This is why sending the National Guard to the border doesn’t make sense

Why is Trump still doing this?

A U.S. Customs and Border Protection (CBP) agent flies in a Black Hawk helicopter while pursuing a truck with suspected undocumented immigrants on February 21, 2018 in McAllen, Texas. (CREDIT: John Moore/Getty Images)
A U.S. Customs and Border Protection (CBP) agent flies in a Black Hawk helicopter while pursuing a truck with suspected undocumented immigrants on February 21, 2018 in McAllen, Texas. (CREDIT: John Moore/Getty Images)

National Guard troops have begun arriving at the U.S.-Mexico border, following President Donald Trump order last week to deploy 4,000 troops to discourage border crossings.

Arizona, New Mexico, and Texas — all led by Republican governors — have offered troops members to the cause so far. Arizona Gov. Doug Ducey just deployed the first group of 225 members out of 338 members; New Mexico Gov. Susana Martinez will commit 250 members; and Texas Gov. Greg Abbott pledged at least 1,000 troops. California Gov. Jerry Brown (D) is still reviewing whether his state will send troops.

Previous presidents have similarly sent National Guard troops to the border before, so Trump’s decision isn’t unprecedented. Still, it is strange given the reality near the border today.

Caravans of people aren’t crossing the border

The president has conjured up scary visions of caravans of people swarming the border, but the reality is far less frightening than that.


The caravan that caught the president’s attention last week was filled with Central Americans who have dreams of reaching the United States to directly plead for some form of humanitarian relief with border agents. In order to do that, these people cannot evade arrest, but must directly encounter and surrender with CBP agents. And the caravan disbanded in Mexico last week, throwing the immediate utility of National Guard troops at the border into question.

The U.S. Customs and Border Protection (CBP) agency said there was a 37 percent increase in attempted crossings between February and March. But on-the-ground data from 2017 shows that border crossings were at an all-time low last year.

The border is safe because of people who live there

Border residents — who would be the first to encounter swarms of border crossers — would also likely argue that the president’s fearmongering tactics has little basis in what they’re seeing in their towns.

“Our communities are safe communities — we have some of the lowest crime rates in the country,” John-Michael Torres, a communications coordinator at the Rio Grande Valley-based immigrant advocacy group La Unión Del Pueblo Entero (LUPE), told ThinkProgress in a phone interview Monday. “That’s because we work closely with Mexico and have tight partnerships… Our communities are just like any other communities in the United States.”


The border is safe because of border security measures already in place. Over the past few years and under the previous Obama administration, budgetary commitments from both Republican and Democrat lawmakers have expanded and improved border security infrastructure and technology and greatly increased the number of border agents.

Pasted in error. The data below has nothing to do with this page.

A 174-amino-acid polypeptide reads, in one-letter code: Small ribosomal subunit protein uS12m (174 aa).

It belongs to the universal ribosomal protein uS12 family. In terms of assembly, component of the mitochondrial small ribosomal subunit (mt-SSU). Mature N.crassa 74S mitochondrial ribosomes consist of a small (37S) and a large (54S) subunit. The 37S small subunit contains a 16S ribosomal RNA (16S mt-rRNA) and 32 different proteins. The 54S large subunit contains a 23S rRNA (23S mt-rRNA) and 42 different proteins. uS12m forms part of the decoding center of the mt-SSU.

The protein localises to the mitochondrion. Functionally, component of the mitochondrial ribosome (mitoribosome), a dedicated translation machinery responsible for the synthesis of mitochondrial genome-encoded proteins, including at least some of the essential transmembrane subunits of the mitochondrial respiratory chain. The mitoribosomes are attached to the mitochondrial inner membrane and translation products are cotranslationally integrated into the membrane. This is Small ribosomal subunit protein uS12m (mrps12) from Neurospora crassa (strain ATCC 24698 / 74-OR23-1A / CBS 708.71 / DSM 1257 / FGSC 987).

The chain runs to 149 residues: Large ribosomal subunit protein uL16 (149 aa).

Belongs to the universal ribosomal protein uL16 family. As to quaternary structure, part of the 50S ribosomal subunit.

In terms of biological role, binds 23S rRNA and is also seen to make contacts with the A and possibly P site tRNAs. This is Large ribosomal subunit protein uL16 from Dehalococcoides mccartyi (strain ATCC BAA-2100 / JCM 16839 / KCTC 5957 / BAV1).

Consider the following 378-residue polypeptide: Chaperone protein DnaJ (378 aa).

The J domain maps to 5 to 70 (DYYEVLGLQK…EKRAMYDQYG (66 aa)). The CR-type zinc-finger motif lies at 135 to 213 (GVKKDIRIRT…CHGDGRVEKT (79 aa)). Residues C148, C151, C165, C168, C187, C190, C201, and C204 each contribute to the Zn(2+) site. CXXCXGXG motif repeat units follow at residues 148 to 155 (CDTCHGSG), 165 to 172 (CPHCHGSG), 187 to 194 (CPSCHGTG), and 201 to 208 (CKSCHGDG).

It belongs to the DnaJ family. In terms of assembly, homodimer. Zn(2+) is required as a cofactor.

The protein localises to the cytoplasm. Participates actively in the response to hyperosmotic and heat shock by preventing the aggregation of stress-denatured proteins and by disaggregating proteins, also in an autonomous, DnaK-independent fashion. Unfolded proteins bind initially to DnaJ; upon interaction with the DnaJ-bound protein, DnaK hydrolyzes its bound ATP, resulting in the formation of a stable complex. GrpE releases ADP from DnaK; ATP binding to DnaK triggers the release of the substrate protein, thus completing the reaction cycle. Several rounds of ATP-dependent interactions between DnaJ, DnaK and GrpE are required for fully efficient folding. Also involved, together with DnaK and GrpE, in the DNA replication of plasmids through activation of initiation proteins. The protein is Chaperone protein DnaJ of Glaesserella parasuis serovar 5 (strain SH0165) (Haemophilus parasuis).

Mexico’s economy has improved significantly since 2012

Last year, Mexico’s gross domestic product was $2.4 trillion, with a growth rate of 2.1 percent. The country is now a big manufacturing center for electronics, The Balance reported, and has made itself attractive to foreign factories through duty-free measures in its  trade agreements.

Sending troops to the southern border is costly

It’s unknown how much it would cost taxpayers to send up to 4,000 troops to the southern border for an unknown amount of time, but based on historical figures, it will be pricey. When former President George Bush sent National Guard troops to southern border states during Operation Jump Start between 2006 and 2008, Newsweek reported it cost about $100,000 per troop per year.

“It is unclear what deploying the military for an indefinite period of time will accomplish that our civil authorities have not already done, beyond sending a discriminatory message to people fleeing violence and conflict, and diverting funds away from rebuilding military readiness,” Rep. Adam Smith (D-WA) said in a press statement Tuesday which also criticized the president’s decision to deploy troops as “ill-conceived” and “unnecessary.”

Drug interdiction is already a collaborative effort between the United States and Mexico

The CBP agency has border liaison officers who closely collaborate with Mexican law enforcement officials to gather intelligence and build cases against drug traffickers. With or without National Guard troops present, the federal agency is already working hard to prevent any flow of unauthorized drugs and other materials from coming into the interior of the United States.